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What the heck is a brevet?(5 posts)

What the heck is a brevet?hycobob
Mar 28, 2003 12:34 PM
I have no idea what you guys are talking about. It seems like they are simply long solo rides...right or wrong? I also hear about rules; whats up? Is this a geographically challenged thing against Texans? nmJS Haiku Shop
Mar 28, 2003 12:55 PM
ok..that makes what is.....GreenFan
Mar 28, 2003 2:01 PM
What's a normal finishing time for a 2,3,4,5, or 600k ride ? Also, I noticed that rides are "supported" does that mean that panniers aren't needed ? That all you have to have with you are "normal" ride basics (tubes, pump, bottles, gel, etc) ?
Nooo, nooo, nooo -- they're *un*supportedTrent in WA
Mar 28, 2003 11:08 PM
Most rides are pretty much unsupported. If the brevet includes manned controls, you might be able to cadge a spare tube and / or some eats there, and you're always free to stop along the way for food, drink, and other supplies, but the rides don't have "support" in the way that organized centuries typically do. On a really long ride (400+ km) you might be able to arrange a drop bag at a control. In general, you're not allowed to receive support except at a control. If something breaks between controls, you have to fix it or abandon the ride. Having said that, some folks do brevets--even long brevets--carrying a minimum of equipment, particularly in warm climates.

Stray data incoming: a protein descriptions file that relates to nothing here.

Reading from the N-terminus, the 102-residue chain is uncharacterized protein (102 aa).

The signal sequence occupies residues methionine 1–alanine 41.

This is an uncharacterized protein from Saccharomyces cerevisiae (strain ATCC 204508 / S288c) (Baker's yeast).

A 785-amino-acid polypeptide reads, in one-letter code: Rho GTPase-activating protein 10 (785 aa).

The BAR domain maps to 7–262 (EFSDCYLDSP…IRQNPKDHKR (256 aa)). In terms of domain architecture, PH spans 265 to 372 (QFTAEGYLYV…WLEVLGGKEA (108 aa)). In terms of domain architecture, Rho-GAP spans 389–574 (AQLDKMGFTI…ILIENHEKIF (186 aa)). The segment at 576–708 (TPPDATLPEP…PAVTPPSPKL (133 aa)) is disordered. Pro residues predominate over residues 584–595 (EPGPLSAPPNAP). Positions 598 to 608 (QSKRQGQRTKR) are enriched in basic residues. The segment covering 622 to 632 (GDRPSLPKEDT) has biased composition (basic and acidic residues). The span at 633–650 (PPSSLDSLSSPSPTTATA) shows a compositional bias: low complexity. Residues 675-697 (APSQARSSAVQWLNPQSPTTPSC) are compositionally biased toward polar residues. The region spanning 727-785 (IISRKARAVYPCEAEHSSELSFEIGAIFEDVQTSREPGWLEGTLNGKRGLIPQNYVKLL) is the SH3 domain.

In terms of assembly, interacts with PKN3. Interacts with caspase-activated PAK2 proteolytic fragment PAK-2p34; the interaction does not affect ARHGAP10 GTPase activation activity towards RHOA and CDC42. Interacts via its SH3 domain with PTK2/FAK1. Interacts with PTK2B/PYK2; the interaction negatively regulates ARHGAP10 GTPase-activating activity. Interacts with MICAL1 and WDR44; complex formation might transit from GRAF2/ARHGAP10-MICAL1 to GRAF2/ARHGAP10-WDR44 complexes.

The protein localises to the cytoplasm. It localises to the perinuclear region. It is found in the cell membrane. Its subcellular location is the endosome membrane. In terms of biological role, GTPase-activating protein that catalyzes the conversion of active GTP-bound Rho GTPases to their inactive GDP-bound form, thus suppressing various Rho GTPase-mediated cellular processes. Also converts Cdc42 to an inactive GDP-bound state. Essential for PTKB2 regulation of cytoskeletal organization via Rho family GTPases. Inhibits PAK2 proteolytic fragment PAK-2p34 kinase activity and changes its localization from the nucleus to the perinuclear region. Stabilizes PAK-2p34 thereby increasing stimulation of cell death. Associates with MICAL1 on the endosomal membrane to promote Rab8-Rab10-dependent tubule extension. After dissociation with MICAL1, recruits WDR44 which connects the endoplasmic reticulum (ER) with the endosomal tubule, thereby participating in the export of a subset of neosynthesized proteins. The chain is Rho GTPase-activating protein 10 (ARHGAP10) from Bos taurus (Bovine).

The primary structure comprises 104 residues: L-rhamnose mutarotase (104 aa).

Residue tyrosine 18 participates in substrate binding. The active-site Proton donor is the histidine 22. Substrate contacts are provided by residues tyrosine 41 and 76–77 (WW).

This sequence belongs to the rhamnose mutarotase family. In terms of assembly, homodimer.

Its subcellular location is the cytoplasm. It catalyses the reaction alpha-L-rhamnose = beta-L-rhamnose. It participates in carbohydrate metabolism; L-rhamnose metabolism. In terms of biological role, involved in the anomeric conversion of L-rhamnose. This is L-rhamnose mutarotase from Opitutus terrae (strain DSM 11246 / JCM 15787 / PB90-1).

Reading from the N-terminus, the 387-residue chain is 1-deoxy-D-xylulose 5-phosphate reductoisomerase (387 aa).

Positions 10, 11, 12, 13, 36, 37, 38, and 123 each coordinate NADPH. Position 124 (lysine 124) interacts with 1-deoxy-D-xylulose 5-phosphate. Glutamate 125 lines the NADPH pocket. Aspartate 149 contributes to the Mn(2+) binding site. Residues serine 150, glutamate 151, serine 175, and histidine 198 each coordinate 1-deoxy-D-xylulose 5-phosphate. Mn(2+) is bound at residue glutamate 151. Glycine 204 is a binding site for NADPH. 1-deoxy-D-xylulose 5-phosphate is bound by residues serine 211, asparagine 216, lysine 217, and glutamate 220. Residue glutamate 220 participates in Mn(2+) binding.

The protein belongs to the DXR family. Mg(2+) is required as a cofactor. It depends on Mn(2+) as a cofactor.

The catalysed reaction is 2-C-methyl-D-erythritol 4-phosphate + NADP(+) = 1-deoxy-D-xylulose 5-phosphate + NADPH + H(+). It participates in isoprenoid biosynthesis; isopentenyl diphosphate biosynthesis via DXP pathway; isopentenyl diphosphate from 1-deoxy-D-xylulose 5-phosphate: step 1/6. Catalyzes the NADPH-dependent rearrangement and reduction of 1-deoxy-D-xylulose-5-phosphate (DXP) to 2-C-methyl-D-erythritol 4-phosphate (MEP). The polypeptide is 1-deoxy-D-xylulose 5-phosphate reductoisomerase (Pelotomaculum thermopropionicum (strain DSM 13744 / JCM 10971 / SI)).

I don't know if there is a "normal" finishing time. You might want to look at the results pages from last year for the Seattle International Randonneurs and the BC Randonneurs. You'll see they run the gamut. My times have been getting slower over the past year as I've tried to concentrate on enjoying the ride and "riding within myself" as opposed to hammering along as hard as I can until I burn out and get depressed. (Having multiple flats on a ride will contribute to that as well, grrr.) It's fun. You should try it if you have the opportunity: most randonizers I've met are engaging, fun, kinda eccentric people who spend way too much time riding their bikes.

who hopes to be engaging, fun, and kinda eccentric
hey if it doesn't fit in jersey pocket, why to carry it?cyclopathic
Mar 30, 2003 6:20 AM
even in adverse weather conditions you can get away w/o carrying much cloth. Arm/Leg warmers can be rolled up/down, vests work in wider temp conditions then jackets.